Back when the iPhone first launched and the App Store was still a twinkle in Apple’s eye, the only way to get your goods onto the platform was to develop them as an iPhone-optimized web page – otherwise known as an iPhone Web App. Unable to make use of much of iPhone’s functionality (like the GPS, camera, etc.), Web Apps were quickly considered the inferior option when Apple unshackled the iPhone SDK, opening the doors for the standalone Objective-C apps which have since flooded through the App Store. It was great news for Objective-C developers and consumers looking for rich applications – but not so much for those who’d grown accustomed to developing for the web.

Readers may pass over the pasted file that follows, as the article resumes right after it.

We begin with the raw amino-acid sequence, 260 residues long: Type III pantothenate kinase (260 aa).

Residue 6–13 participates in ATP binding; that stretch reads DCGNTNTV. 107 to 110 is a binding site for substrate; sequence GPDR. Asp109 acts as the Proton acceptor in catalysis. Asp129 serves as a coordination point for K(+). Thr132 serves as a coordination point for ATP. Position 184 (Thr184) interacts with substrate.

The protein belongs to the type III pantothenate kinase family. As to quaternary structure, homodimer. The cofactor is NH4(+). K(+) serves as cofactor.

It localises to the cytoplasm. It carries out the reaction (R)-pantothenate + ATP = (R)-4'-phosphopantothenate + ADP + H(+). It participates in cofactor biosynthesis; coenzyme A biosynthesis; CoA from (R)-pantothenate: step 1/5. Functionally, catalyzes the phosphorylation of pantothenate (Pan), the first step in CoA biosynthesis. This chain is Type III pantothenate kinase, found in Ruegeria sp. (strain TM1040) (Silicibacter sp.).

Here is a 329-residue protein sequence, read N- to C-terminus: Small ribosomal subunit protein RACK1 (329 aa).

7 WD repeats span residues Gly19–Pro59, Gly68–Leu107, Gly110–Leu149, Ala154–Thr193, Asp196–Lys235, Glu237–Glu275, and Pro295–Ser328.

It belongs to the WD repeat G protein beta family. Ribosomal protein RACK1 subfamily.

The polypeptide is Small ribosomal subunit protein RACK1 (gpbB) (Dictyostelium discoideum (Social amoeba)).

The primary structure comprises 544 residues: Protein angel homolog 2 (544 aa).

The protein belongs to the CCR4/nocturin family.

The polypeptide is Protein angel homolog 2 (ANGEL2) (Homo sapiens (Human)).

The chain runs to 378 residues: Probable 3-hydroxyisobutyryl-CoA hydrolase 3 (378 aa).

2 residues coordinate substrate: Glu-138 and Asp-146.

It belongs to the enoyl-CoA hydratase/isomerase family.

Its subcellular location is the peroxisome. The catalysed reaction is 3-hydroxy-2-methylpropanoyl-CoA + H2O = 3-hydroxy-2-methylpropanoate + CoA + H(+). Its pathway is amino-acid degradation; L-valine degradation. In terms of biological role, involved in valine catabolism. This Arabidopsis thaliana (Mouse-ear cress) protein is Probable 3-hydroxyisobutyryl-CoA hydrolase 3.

How the API-related stuff works is still a bit of a mystery. 280 North is keeping mum on their methods for the time being – not only for the sake of maximum impact when Atlas launches in the coming months, but also because they’re still determining which of a handful of approaches will work best. I’d assumed that Atlas compiled the user’s code within a wrapper which served as a middle man, passing API calls to the iPhone and returning the results, but a quick chat with Tolmasky indicated that this wasn’t necessarily the case.
If it works as demonstrated, it’s a wonderful idea. We’ll have to keep an eye on this one.